Type I interferons promote fatal immunopathology by regulating inflammatory monocytes and neutrophils during Candida infections

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Invasive fungal infections by Candida albicans (Ca) are a frequent cause of lethal sepsis in intensive care unit patients. While a contribution of type I interferons (IFNs-I) in fungal sepsis remains unknown, these immunostimulatory cytokines mediate the lethal effects of endotoxemia and bacterial sepsis. Using a mouse model lacking a functional IFN-I receptor (Ifnar1-/-), we demonstrate a remarkable protection against invasive Ca infections. We discover a mechanism whereby IFN-I signaling controls the recruitment of inflammatory myeloid cells, including Ly6Chi monocytes and neutrophils, to infected kidneys by driving expression of the chemokines CCL2 and KC. Within kidneys, monocytes differentiate into inflammatory DCs but fail to functionally mature in Ifnar1-/- mice, as demonstrated by the impaired upregulation of the key activation markers PDCA1 and iNOS. The increased activity of inflammatory monocytes and neutrophils results in hyper-inflammation and lethal kidney pathology. Pharmacological diminution of monocytes and neutrophils by treating mice with pioglitazone, a synthetic agonist of the nuclear receptor peroxisome proliferator-activated receptor-γ (PPAR-γ), strongly reduces renal immunopathology during Ca infection and improves mouse survival. Taken together, our data connect for the first time the sepsis-promoting functions of IFNs-I to the CCL2-mediated recruitment and the activation of inflammatory monocytes/DCs with high host-destructing potency. Moreover, our data demonstrate a therapeutic relevance of PPAR-γ agonists for microbial infectious diseases where inflammatory myeloid cells may contribute to fatal tissue damage. © 2012 Majer et al.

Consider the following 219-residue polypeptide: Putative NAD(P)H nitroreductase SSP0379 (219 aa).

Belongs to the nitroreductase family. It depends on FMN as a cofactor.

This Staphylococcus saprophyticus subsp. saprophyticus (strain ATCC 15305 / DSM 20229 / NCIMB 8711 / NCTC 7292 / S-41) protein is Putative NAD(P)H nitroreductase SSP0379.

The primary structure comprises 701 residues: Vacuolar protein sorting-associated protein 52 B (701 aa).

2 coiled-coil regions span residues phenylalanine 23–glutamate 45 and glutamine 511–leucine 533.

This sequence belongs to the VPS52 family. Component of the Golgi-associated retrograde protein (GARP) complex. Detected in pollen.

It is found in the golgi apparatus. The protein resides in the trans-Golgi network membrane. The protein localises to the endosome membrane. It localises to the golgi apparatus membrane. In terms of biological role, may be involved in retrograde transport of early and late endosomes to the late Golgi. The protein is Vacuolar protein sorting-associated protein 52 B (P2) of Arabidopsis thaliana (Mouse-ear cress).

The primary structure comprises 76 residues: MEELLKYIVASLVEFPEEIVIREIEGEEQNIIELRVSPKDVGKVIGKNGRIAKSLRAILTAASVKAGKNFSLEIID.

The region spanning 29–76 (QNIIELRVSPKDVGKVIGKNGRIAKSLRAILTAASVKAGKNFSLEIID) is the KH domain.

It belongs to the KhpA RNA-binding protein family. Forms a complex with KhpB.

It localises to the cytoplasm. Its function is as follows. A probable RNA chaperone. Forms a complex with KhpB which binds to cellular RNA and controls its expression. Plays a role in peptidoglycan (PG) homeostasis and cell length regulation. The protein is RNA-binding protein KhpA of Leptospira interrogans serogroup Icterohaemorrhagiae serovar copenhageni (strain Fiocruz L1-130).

Majer, O., Bourgeois, C., Zwolanek, F., Lassnig, C., Kerjaschki, D., Mack, M., … Kuchler, K. (2012). Type I interferons promote fatal immunopathology by regulating inflammatory monocytes and neutrophils during Candida infections. PLoS Pathogens, 8(7), 10. https://doi.org/10.1371/journal.ppat.1002811

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